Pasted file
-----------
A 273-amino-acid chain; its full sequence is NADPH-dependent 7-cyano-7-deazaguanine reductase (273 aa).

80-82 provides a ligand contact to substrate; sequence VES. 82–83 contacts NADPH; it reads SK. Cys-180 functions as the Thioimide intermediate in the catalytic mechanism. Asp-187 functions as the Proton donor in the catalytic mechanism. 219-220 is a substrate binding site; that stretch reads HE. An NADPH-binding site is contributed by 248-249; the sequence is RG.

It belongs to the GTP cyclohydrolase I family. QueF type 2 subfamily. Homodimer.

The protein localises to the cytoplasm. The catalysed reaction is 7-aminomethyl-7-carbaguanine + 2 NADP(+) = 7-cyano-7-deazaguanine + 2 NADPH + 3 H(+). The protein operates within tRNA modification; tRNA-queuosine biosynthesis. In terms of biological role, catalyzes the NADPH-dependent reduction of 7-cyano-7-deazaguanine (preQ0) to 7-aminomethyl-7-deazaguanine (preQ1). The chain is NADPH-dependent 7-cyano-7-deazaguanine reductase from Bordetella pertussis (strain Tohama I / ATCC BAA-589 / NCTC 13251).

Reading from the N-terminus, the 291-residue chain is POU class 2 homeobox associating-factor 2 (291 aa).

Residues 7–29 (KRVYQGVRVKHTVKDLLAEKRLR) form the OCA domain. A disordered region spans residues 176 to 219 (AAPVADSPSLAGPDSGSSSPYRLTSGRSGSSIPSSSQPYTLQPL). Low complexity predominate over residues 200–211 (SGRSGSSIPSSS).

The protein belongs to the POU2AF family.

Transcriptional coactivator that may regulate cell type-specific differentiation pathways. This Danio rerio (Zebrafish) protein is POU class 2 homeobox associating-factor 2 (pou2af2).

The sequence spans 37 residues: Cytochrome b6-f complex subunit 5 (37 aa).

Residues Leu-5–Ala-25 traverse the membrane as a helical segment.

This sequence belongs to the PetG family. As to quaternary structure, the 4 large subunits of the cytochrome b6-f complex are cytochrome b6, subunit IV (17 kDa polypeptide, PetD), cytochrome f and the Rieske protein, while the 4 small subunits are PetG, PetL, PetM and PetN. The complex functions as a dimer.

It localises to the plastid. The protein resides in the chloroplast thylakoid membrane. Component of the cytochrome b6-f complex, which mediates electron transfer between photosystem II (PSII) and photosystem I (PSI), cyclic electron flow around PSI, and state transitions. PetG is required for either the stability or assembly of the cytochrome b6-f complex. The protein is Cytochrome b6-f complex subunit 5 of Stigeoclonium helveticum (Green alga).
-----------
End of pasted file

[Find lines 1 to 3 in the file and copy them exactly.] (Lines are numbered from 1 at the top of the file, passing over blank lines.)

A 273-amino-acid chain; its full sequence is NADPH-dependent 7-cyano-7-deazaguanine reductase (273 aa).

80-82 provides a ligand contact to substrate; sequence VES. 82–83 contacts NADPH; it reads SK. Cys-180 functions as the Thioimide intermediate in the catalytic mechanism. Asp-187 functions as the Proton donor in the catalytic mechanism. 219-220 is a substrate binding site; that stretch reads HE. An NADPH-binding site is contributed by 248-249; the sequence is RG.

It belongs to the GTP cyclohydrolase I family. QueF type 2 subfamily. Homodimer.